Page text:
Today is one of those days.
One of the days I carry crippling fear, sinking dread, a heavy dose of shame and an incurable heartache.
I flip eggs for breakfast. I pour coffee. Pat heads. Dole out kisses and hugs. I push on, despite the heaviness of carrying the crippling fear, the sinking dread, the heavy dose of shame and the incurable headache.
At 9 a.m., we start our school day. We hide our table under piles of books, lined paper, and pencils. We recite poetry, read aloud, and practice spelling.
“Shoulder. S-H-O-U-L-D-E-R. An upper arm joint. Something heavy to carry.”
Something heavy to carry . . .
I throw in a load of laundry. And wipe the bathroom counters.
I quiet my mind so I can feed and rock my sweet niece for her morning nap. I close my eyes and hum a simple tune. And I ask myself questions, to find the source of this anxiety, this stale and looming anxiety . . .
“Where are you from? Why are you here?”
And the blurry memory floats to the surface. A young mother, typing away at her computer. Trying desperately to be quiet and get some design work done.
Her mantra pounds in my head as she pounds the keys:
“Do not wake the baby. Do not wake the baby. Do not wake the baby.”
In those days, in my postpartum haze, I lived in modern day sackcloth and ashes—grey sweats and dirty hair. My unworthiness showed on my body. Those grey sweats protected me, they padded me against the outside world. I hoped that if I disappeared into this grey garb, it would be cozy and soft inside.
It never was.
The world felt unbearably harsh—like lights too bright, conversations too sharp, beauty so distant.
I feel compelled to ask my younger self:
“Why am I back here? What do you need?”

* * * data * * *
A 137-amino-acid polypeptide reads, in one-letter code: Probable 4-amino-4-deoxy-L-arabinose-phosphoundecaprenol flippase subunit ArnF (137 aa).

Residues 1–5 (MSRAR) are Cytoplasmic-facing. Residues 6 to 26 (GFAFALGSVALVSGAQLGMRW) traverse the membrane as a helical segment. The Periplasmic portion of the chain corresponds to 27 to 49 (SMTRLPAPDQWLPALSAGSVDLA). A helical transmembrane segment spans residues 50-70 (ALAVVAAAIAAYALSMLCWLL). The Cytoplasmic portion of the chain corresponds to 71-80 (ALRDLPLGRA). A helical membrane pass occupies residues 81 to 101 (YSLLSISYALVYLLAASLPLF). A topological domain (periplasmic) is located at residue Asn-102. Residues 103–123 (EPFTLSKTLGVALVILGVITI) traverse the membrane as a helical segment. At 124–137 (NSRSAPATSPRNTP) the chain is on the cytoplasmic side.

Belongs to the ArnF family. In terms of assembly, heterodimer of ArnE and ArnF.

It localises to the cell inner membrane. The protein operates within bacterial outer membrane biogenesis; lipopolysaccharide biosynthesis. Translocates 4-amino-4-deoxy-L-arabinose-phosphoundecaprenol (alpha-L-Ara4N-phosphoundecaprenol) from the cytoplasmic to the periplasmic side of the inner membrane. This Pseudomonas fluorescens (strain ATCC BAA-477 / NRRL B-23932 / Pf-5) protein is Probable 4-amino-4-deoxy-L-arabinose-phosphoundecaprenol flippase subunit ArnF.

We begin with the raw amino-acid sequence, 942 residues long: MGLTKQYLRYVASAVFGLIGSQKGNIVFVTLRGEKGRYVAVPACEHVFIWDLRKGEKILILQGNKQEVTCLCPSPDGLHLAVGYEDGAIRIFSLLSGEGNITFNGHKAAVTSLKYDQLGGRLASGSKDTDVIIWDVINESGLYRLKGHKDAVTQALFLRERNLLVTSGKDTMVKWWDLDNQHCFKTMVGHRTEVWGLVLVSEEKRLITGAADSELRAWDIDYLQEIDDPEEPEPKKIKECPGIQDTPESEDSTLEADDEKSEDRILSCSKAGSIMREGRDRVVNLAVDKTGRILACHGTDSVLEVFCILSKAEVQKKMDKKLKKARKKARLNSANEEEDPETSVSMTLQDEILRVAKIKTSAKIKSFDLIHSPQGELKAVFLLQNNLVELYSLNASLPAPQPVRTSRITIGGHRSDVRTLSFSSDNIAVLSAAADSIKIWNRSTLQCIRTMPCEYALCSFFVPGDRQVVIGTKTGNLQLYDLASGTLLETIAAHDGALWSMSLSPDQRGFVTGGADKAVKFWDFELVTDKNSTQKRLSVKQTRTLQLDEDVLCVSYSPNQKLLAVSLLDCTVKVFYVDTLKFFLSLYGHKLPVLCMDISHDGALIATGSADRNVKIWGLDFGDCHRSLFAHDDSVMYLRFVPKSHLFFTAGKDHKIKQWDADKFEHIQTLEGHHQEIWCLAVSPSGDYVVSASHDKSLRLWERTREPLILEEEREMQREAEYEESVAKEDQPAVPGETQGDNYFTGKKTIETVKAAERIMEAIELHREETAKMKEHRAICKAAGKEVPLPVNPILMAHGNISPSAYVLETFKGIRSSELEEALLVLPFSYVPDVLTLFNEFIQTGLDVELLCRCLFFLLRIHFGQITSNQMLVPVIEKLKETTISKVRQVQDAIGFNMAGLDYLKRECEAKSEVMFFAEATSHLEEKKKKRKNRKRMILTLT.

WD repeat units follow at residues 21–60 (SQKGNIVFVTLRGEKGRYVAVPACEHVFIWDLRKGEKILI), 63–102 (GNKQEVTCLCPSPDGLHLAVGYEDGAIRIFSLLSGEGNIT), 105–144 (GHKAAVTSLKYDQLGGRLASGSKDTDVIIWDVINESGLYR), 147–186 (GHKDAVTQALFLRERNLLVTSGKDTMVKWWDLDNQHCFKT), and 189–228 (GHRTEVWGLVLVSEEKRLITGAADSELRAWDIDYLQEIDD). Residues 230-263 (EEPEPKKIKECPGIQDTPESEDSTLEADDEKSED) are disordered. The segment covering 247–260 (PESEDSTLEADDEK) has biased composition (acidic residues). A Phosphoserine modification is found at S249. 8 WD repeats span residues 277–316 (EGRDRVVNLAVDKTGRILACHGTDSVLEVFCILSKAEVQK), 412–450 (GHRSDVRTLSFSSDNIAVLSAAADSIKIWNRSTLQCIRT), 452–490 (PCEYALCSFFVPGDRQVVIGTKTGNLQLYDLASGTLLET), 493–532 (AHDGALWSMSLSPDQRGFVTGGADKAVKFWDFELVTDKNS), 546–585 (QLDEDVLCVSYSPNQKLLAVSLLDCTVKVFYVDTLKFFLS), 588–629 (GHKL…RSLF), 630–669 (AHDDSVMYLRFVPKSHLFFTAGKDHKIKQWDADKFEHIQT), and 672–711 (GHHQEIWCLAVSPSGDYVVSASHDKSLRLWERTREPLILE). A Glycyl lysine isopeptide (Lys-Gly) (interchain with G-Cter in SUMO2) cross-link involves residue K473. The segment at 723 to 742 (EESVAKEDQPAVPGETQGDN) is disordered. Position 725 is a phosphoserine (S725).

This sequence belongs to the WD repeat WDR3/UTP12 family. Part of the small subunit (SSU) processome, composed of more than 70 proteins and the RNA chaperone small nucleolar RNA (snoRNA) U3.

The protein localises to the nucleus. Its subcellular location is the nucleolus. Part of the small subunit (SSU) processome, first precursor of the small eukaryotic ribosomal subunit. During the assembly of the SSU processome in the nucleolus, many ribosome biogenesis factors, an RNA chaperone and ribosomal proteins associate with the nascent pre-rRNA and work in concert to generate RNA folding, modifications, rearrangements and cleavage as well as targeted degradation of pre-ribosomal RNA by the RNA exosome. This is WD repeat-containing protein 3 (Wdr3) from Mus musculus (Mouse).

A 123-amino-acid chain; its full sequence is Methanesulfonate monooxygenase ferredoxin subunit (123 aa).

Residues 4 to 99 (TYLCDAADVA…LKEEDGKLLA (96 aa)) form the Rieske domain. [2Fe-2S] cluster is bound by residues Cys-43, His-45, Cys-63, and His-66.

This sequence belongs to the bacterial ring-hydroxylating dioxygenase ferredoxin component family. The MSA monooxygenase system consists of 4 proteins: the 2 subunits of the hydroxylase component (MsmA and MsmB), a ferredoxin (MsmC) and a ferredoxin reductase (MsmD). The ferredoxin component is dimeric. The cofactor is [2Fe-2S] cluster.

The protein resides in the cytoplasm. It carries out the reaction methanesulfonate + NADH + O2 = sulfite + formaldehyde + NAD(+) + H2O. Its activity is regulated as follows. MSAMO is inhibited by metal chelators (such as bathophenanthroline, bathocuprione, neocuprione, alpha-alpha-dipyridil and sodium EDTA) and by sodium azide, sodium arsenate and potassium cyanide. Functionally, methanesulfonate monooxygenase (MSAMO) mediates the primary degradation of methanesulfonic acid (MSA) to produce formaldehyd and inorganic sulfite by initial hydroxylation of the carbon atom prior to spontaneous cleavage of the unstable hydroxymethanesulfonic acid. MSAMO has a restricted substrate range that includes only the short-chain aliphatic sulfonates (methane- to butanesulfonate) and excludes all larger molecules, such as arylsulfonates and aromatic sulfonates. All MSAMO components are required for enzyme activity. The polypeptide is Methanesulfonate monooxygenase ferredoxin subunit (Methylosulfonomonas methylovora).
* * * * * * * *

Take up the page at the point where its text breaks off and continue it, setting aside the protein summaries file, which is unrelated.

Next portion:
She looks at me, bewildered at being seen.
“I need a nap and a shower.”
But what she’s really saying is that she needs bottomless rest, grace, and self-care.
In my mind, I lead her far away from that little room. I gently tell her the story of us. How she grows up to be ME. And how we emerge from that room. I promise her she will leave that room. She will throw away those sweatpants.
Her and I move forward. We sit and examine each stage of our life. Gently, slowly, we traverse our joys and sorrows. I show her how strong we are. I implore her not to run and hide.
“I need to rest,” she says.
So I mother myself and tuck her into my bed. Crisp, cool, clean sheets and a soft, white quilt pulled up to her chin. Hair smoothed back. A deep sigh.
“Who has the baby?” she asks.
“He’s safe. He’s grown into a little man who cares deeply for himself. You’ve raised him well.”
And I breath the warm breath of rest into all of my former self.
And I am back, rocking my niece in my arms, humming. I imagine that baby is my former self, the one in sackcloth and ashes, and I rock back and forth, watching my former self slip into a deep, sweet sleep—while being held by the person she has grown up to be.
And the fear, dread, shame, and heartache lift.
Mary Arteche, Founder & Editor-
Mary Arteche and her family live a small life in a vibrant way in Sky Valley, California. For her day job, she homeschools her kiddos and is a nanny to her niece. For her side gig, she’s a website designing, marketing consulting, art directing ninja. She’s passionate about the outdoors and making life an adventure. She loves printmaking, hiking, photography and finding the best cup of coffee. She just completed the Yosemite Half Marathon. Really.
Shoot me an email, I’d love to talk to you! liveintobeauty (at) gmail (dot) com